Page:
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Council for the Development of Social Science Research in Africa



Pr. Sam Moyo (2008-2011)

The late Professor Sam Moyo (1954-2015) was a well respected Zimbabwean scholar who published extensively on land, agrarian and environmental issues. He was the founder and executive director of the Harare based African Institute for Agrarian Studies (AIAS), an independent policy research institution committed to the development of agrarian systems that enhance equitable land rights and sustainable land uses throughout Africa. In 2016, the organization was renamed the Sam Moyo African Institute for Agrarian Studies in his honour.

Sam Moyo had extensive years of research and teaching experience on rural development issues with a focus on land reform, agrarian change, environmental policy, and social movements. He lectured in various universities including Calabar and Port Harcourt in Nigeria, the University of Zimbabwe, the University of Fort Hare in South Africa, and in various international training programmes.

His extensive portfolio also included leading and managing a wide range of policy research, university and civil society organizations in Africa. He was a founding research fellow of the Zimbabwe Institute of Development Studies which was in 1990 incorporated into the University of Zimbabwe as the Institute of Development Studies. He was a founder member of Harare based ZERO (a SADC region Environment Organization) and was its Executive Secretary from 1986 to 1999 and Chairman from 2000 to 2011. He  worked as an Associate Professor at the Institute of Development Studies at the University of Zimbabwe and as a Director for the Southern African Regional Institute for Policy Studies (SARIPS) based in Harare, Zimbabwe. He also worked as a senior advisor on land policy matters concerning various governments in the southern Africa region and acted as senior advisor and chair of numerous land networks such as the Southern African Network on Land (SANL), Land Rights Network of Southern Africa (LRNSA), and Knowledge Management Africa–Development Bank of Southern Africa (KMA-DBSA). Sam Moyo served in various boards including: HAKIARDHI (Tanzania), International Development Economics Associates (IDEAs) in India, ZERO (Zimbabwe). He was also a reviewer and editorial board member for the following: Review of African Political Economy (ROAPE), Journal of Peacebuilding and Development and the African Journal of International Affairs. It was under Moyo’s stewardship that the Agrarian South Network, a tri-continental network of researchers interested in land and agrarian questions from Africa, Asia and Latin America/Carribean, was born.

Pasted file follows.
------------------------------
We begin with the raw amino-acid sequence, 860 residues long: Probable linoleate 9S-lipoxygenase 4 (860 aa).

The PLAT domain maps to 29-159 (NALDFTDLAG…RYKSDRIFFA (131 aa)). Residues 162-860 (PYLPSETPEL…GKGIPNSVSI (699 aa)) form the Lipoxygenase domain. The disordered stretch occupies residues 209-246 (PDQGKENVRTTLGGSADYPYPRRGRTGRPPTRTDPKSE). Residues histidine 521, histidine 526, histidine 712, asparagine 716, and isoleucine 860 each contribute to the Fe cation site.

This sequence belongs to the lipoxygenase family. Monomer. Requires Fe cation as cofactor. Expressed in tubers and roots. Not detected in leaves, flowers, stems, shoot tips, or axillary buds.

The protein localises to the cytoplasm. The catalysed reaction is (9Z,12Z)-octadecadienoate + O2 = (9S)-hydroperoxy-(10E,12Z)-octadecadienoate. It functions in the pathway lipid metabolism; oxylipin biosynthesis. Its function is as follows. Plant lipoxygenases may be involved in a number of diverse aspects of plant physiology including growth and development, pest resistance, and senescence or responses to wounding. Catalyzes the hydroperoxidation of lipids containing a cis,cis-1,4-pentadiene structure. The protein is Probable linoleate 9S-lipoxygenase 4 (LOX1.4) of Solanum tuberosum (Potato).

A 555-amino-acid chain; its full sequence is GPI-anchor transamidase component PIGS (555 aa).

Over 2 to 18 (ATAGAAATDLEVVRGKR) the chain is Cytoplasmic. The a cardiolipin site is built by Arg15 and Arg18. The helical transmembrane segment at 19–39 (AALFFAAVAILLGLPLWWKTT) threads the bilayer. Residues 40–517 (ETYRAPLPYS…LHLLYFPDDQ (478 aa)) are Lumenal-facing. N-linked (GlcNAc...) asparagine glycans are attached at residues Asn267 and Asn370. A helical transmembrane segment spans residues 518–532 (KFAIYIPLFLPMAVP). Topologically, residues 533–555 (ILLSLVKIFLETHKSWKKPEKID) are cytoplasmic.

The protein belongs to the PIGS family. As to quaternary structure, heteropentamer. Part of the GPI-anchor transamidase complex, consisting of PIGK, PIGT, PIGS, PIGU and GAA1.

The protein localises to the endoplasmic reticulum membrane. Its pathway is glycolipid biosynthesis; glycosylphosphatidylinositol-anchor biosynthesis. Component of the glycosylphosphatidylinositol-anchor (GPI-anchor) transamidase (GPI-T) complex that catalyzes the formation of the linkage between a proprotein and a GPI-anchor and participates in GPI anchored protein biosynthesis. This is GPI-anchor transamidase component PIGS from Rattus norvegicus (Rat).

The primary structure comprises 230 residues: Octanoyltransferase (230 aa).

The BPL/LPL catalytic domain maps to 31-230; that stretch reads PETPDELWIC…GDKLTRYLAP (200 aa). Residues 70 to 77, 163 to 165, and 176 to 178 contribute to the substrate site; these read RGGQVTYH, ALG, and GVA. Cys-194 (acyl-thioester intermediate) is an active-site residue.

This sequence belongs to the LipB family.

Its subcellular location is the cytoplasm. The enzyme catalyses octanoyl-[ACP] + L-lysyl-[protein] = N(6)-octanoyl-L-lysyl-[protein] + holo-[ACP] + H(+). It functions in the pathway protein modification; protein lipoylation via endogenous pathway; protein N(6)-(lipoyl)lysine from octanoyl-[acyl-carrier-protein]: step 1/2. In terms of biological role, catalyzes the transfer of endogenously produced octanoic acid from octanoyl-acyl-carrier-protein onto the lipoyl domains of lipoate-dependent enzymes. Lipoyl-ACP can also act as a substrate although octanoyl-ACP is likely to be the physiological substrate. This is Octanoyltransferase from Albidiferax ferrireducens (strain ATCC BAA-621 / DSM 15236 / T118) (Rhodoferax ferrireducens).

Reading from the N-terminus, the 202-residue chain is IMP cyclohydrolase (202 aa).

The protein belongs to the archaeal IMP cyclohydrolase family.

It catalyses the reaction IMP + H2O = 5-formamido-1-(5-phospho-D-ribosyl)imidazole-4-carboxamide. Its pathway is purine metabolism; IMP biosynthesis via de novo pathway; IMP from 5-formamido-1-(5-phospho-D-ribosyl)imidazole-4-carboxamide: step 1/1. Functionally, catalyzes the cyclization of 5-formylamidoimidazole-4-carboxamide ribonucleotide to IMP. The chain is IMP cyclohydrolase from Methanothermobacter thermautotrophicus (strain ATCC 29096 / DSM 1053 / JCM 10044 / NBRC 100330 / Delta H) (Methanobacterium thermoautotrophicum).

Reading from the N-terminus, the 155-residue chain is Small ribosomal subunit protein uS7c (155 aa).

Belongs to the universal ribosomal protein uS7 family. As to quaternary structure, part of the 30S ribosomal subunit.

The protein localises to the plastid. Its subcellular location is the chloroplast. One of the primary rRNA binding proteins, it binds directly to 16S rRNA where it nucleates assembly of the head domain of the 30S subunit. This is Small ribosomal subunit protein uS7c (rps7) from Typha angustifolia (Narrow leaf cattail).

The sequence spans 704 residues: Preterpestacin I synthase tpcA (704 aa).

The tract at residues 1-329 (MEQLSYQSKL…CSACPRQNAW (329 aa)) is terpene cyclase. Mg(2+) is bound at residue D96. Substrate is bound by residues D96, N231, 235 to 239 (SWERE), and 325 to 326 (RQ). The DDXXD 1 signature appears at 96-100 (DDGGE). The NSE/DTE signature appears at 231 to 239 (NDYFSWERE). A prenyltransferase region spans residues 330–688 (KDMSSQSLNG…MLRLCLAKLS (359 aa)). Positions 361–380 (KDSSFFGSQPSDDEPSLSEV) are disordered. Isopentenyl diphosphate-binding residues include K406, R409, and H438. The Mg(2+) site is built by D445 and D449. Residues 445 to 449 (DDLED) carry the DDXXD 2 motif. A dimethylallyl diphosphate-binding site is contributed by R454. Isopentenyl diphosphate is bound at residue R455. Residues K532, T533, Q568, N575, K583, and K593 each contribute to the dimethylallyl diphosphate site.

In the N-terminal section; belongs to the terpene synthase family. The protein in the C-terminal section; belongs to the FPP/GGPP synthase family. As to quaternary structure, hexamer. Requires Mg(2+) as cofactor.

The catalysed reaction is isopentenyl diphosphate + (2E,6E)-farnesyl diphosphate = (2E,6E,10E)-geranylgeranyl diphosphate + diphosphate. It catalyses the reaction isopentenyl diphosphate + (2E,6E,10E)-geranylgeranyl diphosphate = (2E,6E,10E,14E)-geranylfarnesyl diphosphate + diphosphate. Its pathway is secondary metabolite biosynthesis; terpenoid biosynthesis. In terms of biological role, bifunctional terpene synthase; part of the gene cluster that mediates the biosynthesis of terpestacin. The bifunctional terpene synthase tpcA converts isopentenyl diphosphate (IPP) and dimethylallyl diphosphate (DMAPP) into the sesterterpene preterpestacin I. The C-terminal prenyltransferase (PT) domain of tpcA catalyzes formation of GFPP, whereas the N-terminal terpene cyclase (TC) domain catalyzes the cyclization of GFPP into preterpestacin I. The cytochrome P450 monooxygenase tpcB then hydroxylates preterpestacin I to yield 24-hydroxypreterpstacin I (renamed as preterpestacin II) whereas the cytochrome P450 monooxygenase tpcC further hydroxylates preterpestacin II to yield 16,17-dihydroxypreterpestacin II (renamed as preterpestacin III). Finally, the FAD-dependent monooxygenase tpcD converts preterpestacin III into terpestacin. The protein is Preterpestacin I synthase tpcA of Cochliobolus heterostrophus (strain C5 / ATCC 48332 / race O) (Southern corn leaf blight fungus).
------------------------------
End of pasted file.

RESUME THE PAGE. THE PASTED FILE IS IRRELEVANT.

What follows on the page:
A robust thinker and leading academic, Sam Moyo was involved in several major publications. Some of his key celebrated academic works are:

(1) Books which include: The Land Question in Zimbabwe (Harare: Sapes Books, 1995); Land Reform Under Structural Adjustment in Zimbabwe (Uppsala: The Nordic Africa Institute, 2000); African Land Questions, Agrarian Transitions and the State: Contradictions of Neoliberal Land Reforms, (CODESRIA Greenbook, Dakar: 2008);

(2) Articles: The Politics of Land Distribution and Race Relations in Southern Africa (New York: UNRISD, Sept. 2001); (co-authored with Paris Yeros): The radicalized state: Zimbabwe’s interrupted revolution. Review of African Political Economy (ROAPE) No. 111: 103-121. 2007; (Co-authored with Paris Yeros): The Zimbabwe Question and the Two Lefts. Historical Materialism 15 (2007) 1771-204. BRILL. (2007);

(3) Co-edited various book publications which include (recently published): [co-edited with Paris Yeros]: Reclaiming the Land: The Resurgence of Rural Movements in Africa, Asia and Latin America (London: Zed Books, 2005); [co-edited with Kojo Sebastian Amanor]: Land and Sustainable Development in Africa (London: Zed Books, April 2008).

He served as the Vice President of CODESRIA from 1995-1998 and subsequently as its President from 2008-2011.

Professor Moyo passed away in November, 2015 following injuries sustained in a car accident in New Delhi, India.

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